Although Americans based in Britain were free to find fun and pleasure where they could, their government (through the USO or United Services Organisation) also arranged for US entertainers and dance bands to tour their bases here and in Europe and for that matter, those in the Far East and further afield. Indeed, many of the great swing band leaders enlisted and took their musicians into the service with them, visiting all the theatres of war to bring much-needed comfort and distraction to the enlisted men, often sharing their privations in forward battlegrounds. Down Beat magazine, then as now, a leading jazz publication, called them 'Soldiers of music' and ran a regular column headed 'Killed in Action.' The great clarinettist Artie Shaw joined the US Navy, turned his peace-time orchestra into a Navy band, and took them on an exhausting tour of the South Pacific, often performing a mere heart-beat away from mortal danger. One sideman recalled that the climatic conditions were so humid that his saxophone pads rotted and the instrument had to be held together with rubber bands. As a further test of their sang-froid, Shaw and his men were strafed by Japanese warplanes no less than seventeen times during their tour of duty.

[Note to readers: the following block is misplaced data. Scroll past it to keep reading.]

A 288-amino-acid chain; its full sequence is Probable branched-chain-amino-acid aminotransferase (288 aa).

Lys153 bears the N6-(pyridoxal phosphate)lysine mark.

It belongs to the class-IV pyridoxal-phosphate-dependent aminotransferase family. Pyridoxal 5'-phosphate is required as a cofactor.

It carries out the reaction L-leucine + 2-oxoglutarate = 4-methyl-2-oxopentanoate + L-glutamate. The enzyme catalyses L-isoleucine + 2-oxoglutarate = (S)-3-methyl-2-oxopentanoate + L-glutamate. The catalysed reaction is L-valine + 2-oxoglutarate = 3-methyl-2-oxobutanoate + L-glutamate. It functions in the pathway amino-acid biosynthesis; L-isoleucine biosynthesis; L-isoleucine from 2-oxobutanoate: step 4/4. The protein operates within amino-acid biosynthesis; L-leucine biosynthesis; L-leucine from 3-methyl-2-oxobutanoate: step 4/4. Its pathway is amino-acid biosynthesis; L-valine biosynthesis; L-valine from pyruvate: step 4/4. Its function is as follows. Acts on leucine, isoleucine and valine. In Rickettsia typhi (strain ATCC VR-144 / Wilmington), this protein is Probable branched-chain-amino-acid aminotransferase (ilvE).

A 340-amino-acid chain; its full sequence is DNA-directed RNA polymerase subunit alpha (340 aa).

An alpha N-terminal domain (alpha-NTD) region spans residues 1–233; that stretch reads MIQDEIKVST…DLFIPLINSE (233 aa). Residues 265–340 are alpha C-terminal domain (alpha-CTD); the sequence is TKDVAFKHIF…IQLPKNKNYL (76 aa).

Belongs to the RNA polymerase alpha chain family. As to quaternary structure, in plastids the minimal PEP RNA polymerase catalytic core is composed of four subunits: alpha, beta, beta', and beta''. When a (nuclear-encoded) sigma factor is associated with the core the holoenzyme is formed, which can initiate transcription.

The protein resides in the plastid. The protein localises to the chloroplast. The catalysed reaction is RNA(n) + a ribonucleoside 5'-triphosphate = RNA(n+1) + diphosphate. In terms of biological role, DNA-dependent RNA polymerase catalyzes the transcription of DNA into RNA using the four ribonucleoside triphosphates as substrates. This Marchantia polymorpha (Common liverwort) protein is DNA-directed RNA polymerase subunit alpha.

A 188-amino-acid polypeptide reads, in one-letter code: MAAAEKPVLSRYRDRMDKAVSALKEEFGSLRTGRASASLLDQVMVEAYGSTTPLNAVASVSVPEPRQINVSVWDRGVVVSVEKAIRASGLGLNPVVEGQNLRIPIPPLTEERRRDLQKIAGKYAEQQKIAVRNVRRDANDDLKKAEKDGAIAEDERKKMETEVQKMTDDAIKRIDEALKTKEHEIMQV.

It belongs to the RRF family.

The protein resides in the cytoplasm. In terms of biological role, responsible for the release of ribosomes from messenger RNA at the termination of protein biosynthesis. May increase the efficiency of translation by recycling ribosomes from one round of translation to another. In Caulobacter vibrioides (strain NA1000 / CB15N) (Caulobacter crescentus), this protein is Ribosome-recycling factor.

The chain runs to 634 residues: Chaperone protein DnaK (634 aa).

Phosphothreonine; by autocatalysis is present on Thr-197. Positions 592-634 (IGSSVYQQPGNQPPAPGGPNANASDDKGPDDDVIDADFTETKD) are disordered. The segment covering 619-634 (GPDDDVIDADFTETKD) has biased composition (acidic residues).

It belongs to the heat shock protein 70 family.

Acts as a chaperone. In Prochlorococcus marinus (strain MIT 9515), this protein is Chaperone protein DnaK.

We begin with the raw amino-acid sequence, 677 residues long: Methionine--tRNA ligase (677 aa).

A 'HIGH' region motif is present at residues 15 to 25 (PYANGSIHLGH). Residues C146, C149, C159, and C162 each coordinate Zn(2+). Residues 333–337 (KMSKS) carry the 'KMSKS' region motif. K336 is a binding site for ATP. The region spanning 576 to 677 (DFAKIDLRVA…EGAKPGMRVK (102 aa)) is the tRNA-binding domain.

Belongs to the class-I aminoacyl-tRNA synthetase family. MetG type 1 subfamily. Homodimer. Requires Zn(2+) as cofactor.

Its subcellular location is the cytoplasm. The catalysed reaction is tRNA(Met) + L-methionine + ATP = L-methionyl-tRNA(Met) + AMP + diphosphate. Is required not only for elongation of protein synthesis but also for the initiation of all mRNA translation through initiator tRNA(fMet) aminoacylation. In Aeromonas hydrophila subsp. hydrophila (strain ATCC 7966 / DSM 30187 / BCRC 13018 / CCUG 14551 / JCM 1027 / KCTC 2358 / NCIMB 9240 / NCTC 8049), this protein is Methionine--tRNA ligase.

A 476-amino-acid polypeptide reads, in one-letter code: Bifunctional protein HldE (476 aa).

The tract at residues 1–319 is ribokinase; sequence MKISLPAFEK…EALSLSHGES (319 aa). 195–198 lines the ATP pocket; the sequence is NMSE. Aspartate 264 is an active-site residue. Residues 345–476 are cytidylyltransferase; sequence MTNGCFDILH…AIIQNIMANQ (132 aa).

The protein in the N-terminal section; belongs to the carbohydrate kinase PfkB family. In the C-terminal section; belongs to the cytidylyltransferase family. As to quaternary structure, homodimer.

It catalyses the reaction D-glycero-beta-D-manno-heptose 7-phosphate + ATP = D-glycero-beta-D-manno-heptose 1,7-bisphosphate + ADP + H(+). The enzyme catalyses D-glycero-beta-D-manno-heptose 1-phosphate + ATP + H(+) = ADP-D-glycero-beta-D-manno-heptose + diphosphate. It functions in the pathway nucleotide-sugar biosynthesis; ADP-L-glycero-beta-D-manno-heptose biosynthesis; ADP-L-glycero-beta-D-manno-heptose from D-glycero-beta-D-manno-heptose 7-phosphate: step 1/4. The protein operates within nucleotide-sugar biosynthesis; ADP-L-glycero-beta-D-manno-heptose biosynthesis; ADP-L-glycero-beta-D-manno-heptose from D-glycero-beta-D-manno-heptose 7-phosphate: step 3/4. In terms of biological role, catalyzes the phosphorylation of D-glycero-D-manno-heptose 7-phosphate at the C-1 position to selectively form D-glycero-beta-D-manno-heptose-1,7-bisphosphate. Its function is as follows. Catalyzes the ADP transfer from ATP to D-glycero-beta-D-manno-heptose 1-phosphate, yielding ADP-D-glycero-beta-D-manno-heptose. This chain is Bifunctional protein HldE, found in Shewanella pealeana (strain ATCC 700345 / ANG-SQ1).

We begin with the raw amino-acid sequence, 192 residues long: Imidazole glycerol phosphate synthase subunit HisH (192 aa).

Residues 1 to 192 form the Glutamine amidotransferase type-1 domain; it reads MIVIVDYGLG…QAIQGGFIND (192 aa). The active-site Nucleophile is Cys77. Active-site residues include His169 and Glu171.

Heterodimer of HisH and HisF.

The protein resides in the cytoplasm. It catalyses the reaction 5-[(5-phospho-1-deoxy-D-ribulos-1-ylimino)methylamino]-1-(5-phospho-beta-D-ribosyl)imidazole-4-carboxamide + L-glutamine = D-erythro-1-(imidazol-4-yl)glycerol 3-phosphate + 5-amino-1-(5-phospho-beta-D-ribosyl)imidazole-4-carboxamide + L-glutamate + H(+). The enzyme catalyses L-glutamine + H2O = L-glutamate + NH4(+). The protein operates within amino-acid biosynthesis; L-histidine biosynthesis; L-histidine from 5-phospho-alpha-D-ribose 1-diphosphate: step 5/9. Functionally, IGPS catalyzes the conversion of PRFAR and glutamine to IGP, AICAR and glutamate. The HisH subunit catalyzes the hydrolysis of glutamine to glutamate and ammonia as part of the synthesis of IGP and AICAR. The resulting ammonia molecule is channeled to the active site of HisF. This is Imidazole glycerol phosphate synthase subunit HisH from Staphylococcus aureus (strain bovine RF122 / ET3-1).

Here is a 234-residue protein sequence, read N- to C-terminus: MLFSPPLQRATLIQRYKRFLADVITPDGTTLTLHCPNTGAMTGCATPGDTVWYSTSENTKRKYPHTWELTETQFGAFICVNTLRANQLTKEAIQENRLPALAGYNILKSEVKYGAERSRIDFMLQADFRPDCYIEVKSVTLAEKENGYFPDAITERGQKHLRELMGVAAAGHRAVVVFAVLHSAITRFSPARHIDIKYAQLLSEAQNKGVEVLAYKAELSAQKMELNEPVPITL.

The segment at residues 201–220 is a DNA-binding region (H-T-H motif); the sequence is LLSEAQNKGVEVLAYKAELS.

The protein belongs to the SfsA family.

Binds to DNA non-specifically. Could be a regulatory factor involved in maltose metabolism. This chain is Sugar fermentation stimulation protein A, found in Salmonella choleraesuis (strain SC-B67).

Another famous bandleader, the trombonist Glenn Miller was based just outside London, leading his celebrated Army Air Force orchestra, broadcasting regularly via the service airwaves and playing concerts for combat units and local enthusiasts. The nature of his death, in unusual circumstances, remains one of the great unresolved mysteries of World War Two and continues to exercise conspiracy theorists to this day. It should be remembered, too, that US service regiments were rigidly segregated in those far-off days of overt prejudice, with all-black regiments located well away from their white confreres whether in England and elsewhere. Although fighting to pursue the same objectives as their white compatriots, black soldiers were aligned and commanded separately. Even blood supplies for the wounded were kept carefully apart and labelled according to racial origin. Despite these rigours, black Americans enlisted in considerable numbers and over a million served in the forces, half of them overseas. They also enjoyed USO-sponsored visits from their preferred artists like swing bandleader Count Basie and the jump jive funster Louis Jordan. As a measure of his popularity with the troops, Jordan's record company advertisement billed him as offering 'Music For the Morale Of A Fighting America.'